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‘Living with Covid-19’: changes to free testing, Statutory Sick Pay and Employment and Support Allow

In its ‘COVID-19 Response: Living with COVID-19’, the UK Government has set out its plans for removing the remaining legal restrictions relating to Covid-19.

From 1 April 2022, the Government will no longer provide free universal symptomatic and asymptomatic testing for the general public in England.

Bectu has expressed concern over the potential ramifications for the creative sector. Many creative workers can’t socially distance in their roles, increasing the risk of Covid-19 spreading within venues and putting productions at risk of closure or operating with reduced staff – during which our members may be asked to cover several vacancies or work untenable hours to keep productions open.

Head of Bectu Philippa Childs said:

“The removal of free Covid tests poses a real threat to the safe and continued operation of venues, and the safety of staff who work in them.

“We only need to look back to last December to see how Covid-19 outbreaks can have a devastating impact on shows’ ability to stay open.

“In the context of a wider skills shortage threatening the sector, this demonstrates once again why the Government should be doing everything it can to enable people to test frequently and keep shows running safely for both staff and the public. Continuing to provide free lateral flow tests would help alleviate both workers’ and customers’ uncertainty and allow the sector to continue to operate with confidence.”

What is SSP and what’s changing?

The Government has also announced changes to Statutory Sick Pay (SSP) and Employment and Support Allowance, including an end to day-one access to SSP, effective from 1 April 2022. After that point, workers suffering from Covid-related illness will have to wait until their fourth day of illness to qualify for SSP.

SSP is a payment of £96.35 per week that an employer must pay to an employee who is too ill to work. It normally becomes payable from the fourth ‘qualifying day’ (i.e. the fourth day that an employee would normally be required to work) and this has been the case for people with non-Covid-related illnesses throughout the pandemic.

However, people who could not work for Covid-related reasons (i.e. because they were self-isolating due to either their own illness or other reasons) could claim SSP from their first day of absence from work. This change was introduced to encourage people to comply with self-isolation rules. The only exception was for people who were self-isolating after entering/returning to the UK and who weren’t self-isolating for any other reason.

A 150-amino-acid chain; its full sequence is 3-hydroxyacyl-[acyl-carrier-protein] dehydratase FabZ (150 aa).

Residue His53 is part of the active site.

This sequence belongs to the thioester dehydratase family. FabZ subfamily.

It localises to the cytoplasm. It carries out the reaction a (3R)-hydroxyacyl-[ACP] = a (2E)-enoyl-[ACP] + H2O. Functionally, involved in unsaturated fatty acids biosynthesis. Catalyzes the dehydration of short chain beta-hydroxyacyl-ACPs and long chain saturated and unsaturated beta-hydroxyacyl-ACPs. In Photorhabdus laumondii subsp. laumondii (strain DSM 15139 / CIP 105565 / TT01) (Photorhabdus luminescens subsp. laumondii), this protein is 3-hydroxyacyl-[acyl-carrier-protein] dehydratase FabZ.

The TUC has condemned the move, saying that it affects the rights of 7.8 million workers relying on it. They have also taken the opportunity to highlight the UK’s very poor sick-pay provision – amongst the lowest in Europe – and press for improvements.

TUC General Secretary Frances O’Grady said: “The failure to provide decent sick pay to all – from the first day of illness – is reckless and self-defeating. If people can’t afford to stay home when they’re sick, they will take their infections into work. Ministers’ inability to grasp this fact will leave the UK vulnerable to future variants and pandemics.”

From 1 April, ESA will only be available from the eighth day for people who have a disability or health condition that affects how much they can work. Prior to these changes, during the Covid-19 pandemic, this benefit was also available from day one onwards.

Are you a freelancer? Know what you are entitled to

Bectu’s freelance members should understand that SSP is something that they may not be entitled to.

In some cases, people who call themselves freelancers may be working on a short PAYE contract where they have a pay-packet and all of the employment rights that one would expect to have in the early days of an employment contract. These workers will qualify for SSP, but many others won’t.

SSP is certainly paid to people who have Employee Status in employment law terms (i.e they work under a contract of employment). This becomes a lot more complicated for someone with Worker status, and while there are some circumstances in which they can claim SSP from an employer, it is very likely that they won’t qualify because they are paid ‘gross’ (i.e. their employer doesn’t deduct Tax or National Insurance Contributions (NICs) from their pay-packet – and crucially, the employer doesn’t pay Class One (i.e. Employers) NICs either). Low Income Tax Group has a detailed briefing on this issue.

For more information please see the Government’s guidance document.


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